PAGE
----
Jazz researchers who want to displace the roots of Jazz into Africa forget to consider one fact: Within the Black-African culture, the music being played for fun and for dancing for the sake of dancing is only a small part of the musical creation as a whole. The remarkably larger part of the music serves religious and social purposes. For the Africans who fell victims to American slavery, the religious events were mainly and the social ones totally meaningless. They had to accept those musical forms they heard on the farms of their white owners and later also with the white proletariat. This was, in view of the modalities of the slavery and the emancipation, the whole of music anyway which the Europeans had transported into America, although the music of the basic social class indicates a higher percentage of it than art music does.

What is really damaging for those parts in music history that lead to Jazz is to pay attention to the political borders of the 20th century. Essential foundations were laid at a time when the United States was far from having such a large extension than it has today, and certain elements are supposed to trace back to the days when the USA not yet existed. We must think of the relations between the United States and the Antilles at an earlier time because many Africans went that way before handed over further north. On the Little Antilles styles can still be heard which do not exist in the African traditional music for they are a product of the confrontation with European melodic and European dancing rhythms. These recordings are perfect examples of American music in statu nascendi.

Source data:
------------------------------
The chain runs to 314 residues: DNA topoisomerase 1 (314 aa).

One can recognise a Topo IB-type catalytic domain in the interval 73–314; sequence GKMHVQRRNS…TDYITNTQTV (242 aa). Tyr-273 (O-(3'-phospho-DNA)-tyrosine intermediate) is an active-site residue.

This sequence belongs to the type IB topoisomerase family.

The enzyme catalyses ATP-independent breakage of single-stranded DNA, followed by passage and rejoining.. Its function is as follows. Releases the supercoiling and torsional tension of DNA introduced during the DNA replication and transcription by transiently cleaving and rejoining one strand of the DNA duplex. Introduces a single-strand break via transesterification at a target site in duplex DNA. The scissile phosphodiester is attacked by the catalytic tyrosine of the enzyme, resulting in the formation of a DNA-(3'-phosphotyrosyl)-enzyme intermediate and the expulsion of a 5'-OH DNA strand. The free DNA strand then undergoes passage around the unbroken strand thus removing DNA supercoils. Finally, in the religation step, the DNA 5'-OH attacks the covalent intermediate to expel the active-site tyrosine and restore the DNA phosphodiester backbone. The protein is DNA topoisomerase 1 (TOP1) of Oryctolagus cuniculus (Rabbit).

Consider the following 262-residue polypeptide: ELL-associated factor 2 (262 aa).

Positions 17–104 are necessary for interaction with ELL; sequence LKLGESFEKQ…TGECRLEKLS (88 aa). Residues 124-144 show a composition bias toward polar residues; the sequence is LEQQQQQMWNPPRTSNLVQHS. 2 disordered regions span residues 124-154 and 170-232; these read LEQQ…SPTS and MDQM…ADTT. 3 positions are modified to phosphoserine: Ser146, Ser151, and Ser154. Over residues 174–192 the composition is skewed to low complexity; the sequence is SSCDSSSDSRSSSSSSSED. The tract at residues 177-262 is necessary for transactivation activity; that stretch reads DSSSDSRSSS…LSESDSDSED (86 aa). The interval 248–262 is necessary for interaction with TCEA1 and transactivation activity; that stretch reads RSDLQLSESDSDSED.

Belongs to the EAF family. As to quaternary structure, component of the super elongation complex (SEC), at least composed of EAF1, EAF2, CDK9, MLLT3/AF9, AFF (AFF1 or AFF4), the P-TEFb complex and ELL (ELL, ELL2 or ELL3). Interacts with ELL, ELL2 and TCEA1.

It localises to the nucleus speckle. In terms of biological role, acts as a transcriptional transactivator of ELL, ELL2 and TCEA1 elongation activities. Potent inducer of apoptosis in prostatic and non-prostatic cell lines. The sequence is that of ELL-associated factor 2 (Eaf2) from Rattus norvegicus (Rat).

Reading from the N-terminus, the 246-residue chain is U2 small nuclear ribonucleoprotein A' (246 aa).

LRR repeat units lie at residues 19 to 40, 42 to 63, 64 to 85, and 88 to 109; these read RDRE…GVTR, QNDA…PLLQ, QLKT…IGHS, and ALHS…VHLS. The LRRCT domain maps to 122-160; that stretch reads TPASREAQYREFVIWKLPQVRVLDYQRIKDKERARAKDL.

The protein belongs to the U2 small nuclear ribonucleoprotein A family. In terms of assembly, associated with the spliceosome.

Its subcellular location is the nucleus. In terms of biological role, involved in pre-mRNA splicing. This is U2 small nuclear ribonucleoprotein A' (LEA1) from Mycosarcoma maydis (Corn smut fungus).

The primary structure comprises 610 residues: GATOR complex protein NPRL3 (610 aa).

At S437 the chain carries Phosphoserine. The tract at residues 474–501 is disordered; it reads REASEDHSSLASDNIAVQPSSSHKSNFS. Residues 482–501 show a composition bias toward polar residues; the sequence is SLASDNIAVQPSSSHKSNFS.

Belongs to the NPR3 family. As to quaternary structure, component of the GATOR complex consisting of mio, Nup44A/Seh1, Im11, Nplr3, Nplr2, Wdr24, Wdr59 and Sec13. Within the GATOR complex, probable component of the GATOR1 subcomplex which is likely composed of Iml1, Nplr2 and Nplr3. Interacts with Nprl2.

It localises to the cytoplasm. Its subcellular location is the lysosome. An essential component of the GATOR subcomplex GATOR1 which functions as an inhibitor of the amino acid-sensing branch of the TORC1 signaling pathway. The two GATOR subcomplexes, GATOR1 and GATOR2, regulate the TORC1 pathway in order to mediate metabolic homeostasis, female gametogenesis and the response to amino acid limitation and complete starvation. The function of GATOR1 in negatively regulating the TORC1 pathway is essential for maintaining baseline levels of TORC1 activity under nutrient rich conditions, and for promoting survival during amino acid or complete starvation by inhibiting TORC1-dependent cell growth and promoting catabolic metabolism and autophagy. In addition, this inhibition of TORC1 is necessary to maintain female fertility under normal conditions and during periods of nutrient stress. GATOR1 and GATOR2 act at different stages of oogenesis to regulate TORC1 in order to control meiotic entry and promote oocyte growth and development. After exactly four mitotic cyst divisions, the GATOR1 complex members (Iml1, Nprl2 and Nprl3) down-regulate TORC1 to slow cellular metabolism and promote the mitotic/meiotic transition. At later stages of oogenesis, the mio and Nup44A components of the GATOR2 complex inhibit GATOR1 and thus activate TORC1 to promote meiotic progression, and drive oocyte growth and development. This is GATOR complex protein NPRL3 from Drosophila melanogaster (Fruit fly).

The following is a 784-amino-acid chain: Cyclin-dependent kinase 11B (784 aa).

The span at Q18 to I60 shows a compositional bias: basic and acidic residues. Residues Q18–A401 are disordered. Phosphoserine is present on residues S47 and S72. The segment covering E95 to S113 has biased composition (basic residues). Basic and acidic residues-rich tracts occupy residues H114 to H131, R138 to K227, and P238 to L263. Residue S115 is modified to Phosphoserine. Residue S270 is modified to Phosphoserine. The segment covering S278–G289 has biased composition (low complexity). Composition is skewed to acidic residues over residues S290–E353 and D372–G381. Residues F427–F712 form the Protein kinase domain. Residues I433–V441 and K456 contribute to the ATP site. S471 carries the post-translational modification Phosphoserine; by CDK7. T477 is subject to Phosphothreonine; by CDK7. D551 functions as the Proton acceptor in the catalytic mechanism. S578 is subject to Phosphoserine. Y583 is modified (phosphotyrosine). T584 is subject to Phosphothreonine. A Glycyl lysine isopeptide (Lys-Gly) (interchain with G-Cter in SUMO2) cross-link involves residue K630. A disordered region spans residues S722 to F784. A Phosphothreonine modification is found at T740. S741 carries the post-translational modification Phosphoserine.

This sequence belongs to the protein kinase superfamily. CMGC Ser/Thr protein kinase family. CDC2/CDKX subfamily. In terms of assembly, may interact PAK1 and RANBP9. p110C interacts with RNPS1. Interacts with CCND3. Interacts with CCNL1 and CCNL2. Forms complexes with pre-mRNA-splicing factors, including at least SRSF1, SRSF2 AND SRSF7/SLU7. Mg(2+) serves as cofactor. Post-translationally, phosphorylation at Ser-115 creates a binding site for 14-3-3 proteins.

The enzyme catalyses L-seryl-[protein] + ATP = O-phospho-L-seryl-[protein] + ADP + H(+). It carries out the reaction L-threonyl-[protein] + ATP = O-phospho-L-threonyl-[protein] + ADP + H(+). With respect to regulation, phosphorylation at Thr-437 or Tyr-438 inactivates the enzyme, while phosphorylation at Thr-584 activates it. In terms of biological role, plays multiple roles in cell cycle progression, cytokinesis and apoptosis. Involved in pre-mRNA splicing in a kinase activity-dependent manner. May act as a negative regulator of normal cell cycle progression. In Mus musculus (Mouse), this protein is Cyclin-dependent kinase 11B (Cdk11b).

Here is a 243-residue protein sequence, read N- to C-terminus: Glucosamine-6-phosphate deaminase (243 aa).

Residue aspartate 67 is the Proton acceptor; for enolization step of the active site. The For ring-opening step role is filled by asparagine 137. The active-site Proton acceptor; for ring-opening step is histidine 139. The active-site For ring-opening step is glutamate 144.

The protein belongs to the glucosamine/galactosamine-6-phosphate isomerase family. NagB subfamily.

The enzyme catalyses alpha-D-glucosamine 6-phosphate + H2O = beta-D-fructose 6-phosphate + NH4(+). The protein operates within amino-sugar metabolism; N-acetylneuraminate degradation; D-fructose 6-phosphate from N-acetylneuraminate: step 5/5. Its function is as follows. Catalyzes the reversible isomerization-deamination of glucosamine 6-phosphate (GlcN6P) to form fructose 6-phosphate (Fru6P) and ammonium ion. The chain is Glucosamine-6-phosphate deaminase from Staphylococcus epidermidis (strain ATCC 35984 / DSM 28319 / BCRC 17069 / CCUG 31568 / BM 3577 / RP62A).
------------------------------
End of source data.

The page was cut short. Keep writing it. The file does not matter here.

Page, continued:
The relations with the older European music are evident in many cases. Christianity came to the American Blacks from Europe, and on the Hebrides those spiritual songs are still in use, which form the origin of the Gospel Songs. In 1803 the first Contradanza on Cuba was composed. The followers of this style, named Danza, Habanera and Danzón, show such a close relation to the Cakewalk and the Ragtime that there must have been connections even if they cannot (yet) be grasped. The Blues whose most vital forms stem from the former French colonies on the area of the only later founded United States presents a strong similarity with the ballads and romances of the »old Style« in the western Mediterranean that make you infer of corresponding relations. The »Africa complex« in jazz research and in Afro-Americanistiy hides these sources. Noboy so far has ever paid attention to these above mentioned facts.

The role-polyphony that dominates the New Orleans Jazz and the Dixieland is a special problem, because you do not just find it in the south of the United States but also on Martinique and on Madagaskar. French examples, which point to these names, have not yet been discovered. Finally, even the music of the Klezmorim (plural of Klezmer) from the turn of the 19th to the 20th century belongs to the sources of Jazz, for the white clarinetists Benny Goodman and Artie Shaw as well as the white (that is the Jewish) saxophonists from the early era of modern Jazz had the Klezmer music as their traditional background.

This sketchy presentation on hand enables us to portray a more coherent picture on the formation of Jazz than any African derivatives.